Thursday, January 27, 2011

Words, Pictures, Etc: Ron Terada Article Out in Today's Toronto Star

Words... pictures.... why do I even bother trying to make these puppies fit together? I'm not really sure. Art criticism (and sometimes art itself) is weird that way, trying to use one genre of expression to describe another. Not quite hopeless but not quite as worthy an endeavour as I once thought it was, I guess.

Such is the navel-gazing that stupefies my brain as I consider my article on Ron Terada's current Toronto show that was published in today's Star. Like, 20 years of work, 700 words to compress it into, let me try and level these things out. I don't really think I did the greatest job. But it was fun to talk with Terada, and, as usual, the privilege of talking to the artist helped me understand the work a lot better than I thought I might have. An excerpt:

For someone with an exhibition titled “Who I Think I Am,” Vancouver artist Ron Terada is surprisingly reluctant, at first, to be photographed. Granted, the Star’s photo session is a last-minute surprise and Terada ultimately warms up to the idea.

Still, one wonders: Amid all this self-referentiality, where is Terada’s, erm, self?

Sitting in Soundtrack for an Exhibition, a pseudo rec-room artwork with a playlist ranging from Urge Overkill to Vampire Weekend, Terada explains that he sees identity as more composite (and indeed mixtape-like) than a single-shot deal.

“A lot of what I’m interested in is content that exists outside of myself,” he says. “But by selecting or acknowledging content, or elevating it, it says something about you. So does the stuff that you reject. The choices you make determine who you are.”

Accordingly, “Who I Think I Am,” a solo exhibition at Barnicke Gallery, highlights some of the key choices that have defined Terada over the past 20 years. There’s the large-scale canvases of gallery ads that launched his career in the early 1990s, just a couple of years out of Emily Carr Institute of Art and Design. There’s the forays into industrial signage, like 2002’s highway-side Entering City of Vancouver and the 2003 neon logo Big Star. And then there’s Jack, a series of minimal 2010 paintings that reproduce the notoriously frank memoirs of late, troubled L.A. artist Jack Goldstein.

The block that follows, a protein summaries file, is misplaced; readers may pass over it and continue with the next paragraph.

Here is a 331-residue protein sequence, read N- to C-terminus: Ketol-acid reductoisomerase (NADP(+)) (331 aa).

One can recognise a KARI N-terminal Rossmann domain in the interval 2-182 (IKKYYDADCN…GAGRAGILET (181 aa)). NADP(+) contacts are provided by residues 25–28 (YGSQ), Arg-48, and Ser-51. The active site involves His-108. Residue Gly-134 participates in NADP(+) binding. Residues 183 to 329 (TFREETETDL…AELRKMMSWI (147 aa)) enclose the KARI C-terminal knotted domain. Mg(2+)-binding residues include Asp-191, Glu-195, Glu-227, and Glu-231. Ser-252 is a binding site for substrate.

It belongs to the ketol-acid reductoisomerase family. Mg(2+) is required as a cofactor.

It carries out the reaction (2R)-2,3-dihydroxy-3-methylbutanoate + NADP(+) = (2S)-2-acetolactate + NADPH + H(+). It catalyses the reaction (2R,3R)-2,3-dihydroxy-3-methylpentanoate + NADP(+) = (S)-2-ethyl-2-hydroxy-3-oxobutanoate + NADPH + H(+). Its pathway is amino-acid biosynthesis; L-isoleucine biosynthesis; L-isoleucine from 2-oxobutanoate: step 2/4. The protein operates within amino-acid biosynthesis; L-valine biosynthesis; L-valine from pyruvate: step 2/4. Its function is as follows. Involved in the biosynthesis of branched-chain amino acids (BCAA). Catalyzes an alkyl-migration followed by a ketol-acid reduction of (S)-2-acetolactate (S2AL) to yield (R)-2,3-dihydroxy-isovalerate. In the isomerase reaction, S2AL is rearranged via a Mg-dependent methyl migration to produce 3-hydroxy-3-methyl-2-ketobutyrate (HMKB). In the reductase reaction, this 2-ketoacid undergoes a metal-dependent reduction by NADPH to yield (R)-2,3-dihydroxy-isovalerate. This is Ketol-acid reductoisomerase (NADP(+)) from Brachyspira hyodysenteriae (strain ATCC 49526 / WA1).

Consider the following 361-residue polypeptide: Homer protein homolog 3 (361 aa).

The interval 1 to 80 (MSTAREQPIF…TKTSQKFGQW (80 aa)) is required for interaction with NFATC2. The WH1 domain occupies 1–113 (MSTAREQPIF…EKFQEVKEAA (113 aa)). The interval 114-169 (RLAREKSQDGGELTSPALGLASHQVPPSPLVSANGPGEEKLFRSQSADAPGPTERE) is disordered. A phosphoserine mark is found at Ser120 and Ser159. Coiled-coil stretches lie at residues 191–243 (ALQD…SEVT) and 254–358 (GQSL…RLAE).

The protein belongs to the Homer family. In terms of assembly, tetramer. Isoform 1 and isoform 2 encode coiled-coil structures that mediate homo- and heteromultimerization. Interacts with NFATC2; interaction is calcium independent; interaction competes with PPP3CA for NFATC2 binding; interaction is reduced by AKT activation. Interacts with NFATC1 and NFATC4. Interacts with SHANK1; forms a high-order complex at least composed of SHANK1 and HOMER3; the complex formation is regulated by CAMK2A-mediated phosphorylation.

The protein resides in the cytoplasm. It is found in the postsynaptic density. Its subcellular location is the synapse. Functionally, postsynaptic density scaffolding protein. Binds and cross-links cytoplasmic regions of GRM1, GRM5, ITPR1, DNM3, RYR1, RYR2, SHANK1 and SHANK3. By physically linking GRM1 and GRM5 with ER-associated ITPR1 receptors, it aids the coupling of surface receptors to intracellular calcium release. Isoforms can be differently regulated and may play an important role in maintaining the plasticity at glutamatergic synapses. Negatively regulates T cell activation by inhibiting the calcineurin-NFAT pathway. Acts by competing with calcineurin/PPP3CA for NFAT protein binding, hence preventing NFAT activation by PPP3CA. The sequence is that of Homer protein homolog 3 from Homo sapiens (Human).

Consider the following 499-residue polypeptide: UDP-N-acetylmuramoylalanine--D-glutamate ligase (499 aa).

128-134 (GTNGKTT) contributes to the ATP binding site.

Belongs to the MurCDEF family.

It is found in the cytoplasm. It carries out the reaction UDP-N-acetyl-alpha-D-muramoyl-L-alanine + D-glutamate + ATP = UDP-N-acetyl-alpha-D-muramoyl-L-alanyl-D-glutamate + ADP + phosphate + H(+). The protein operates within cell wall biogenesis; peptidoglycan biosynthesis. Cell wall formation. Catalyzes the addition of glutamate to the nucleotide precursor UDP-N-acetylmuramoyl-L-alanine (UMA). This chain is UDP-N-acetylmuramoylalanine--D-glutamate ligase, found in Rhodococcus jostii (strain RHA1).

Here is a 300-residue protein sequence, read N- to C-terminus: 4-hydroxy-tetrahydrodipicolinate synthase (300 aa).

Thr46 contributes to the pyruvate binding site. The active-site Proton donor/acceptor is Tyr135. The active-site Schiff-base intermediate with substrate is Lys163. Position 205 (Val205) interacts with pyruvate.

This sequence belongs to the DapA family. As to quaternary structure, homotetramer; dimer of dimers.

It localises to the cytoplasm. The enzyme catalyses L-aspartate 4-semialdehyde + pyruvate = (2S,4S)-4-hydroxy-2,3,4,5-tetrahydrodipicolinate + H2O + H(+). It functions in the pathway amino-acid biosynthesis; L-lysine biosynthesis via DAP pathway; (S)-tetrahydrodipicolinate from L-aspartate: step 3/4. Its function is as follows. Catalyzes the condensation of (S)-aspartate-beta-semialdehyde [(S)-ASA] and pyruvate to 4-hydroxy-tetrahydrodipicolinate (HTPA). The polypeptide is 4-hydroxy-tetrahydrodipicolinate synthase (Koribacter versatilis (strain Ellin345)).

You can read the rest of the article here.

Here's a couple of things I thought were interesting that I didn't manage to get into the article:

1) Leah finally has her "aha" moment with Terada's Entering the City of Vancouver signs! As Terada explained to me, the sign of course references ideas of Vancouver art, or art ideas about Vancouver, among other things. And the idea of reproducing the sign is "You don't have to enter into it. You can reject it. You can turn around and walk away from it. All it is meant to be is a boundary marker so you can decide whether you want to go there or not." Got it now.

1a) Interestingly, Terada points out in the show (by using reproductions of these signs rather than the sculptural version) that his Entering the City of Vancouver work has become a bit of a sign for Vancouver art in itself. There's a lot of this double-edged quality in his work, of creating something that is both a continuation and a critique of its source material, both inside and outside.

2) The catalogue for this exhibition is supercrazy. In keeping with Terada's somewhat appropriative oeuvre each page borrows its design from a photograph of a page of a different art book. Fonts, picture sizes and such are matched to the source document even as the actual text and images themselves change. I highly recommend checking it out, especially if you are a design nerd. Looks like a crazy amount of work.

If you want to go see the show--it's final stop after Banff and Birmhingham--it's up to March 20 at the Barnicke.

(Image of Ron Terada's The Words Don't Fit the Picture--actually not in the Barnicke show--from the City of Vancouver)


Ingrid Mida said...

It is so interesting to read these extra bits about your interviews with artists. I feel like I gain so much insight into the world of the art critic. Too bad they don't give you more print space in the paper.

Leah Sandals said...

Hi Ingrid,
I don't mean to sound complainy. If anything, I'm complainy about my own ability to be concise. If I was more concise and more articulate, I could say more with the space available. So... thank goodness for blogs, where I have more space to be inarticulate and squeeze in some other good stuff!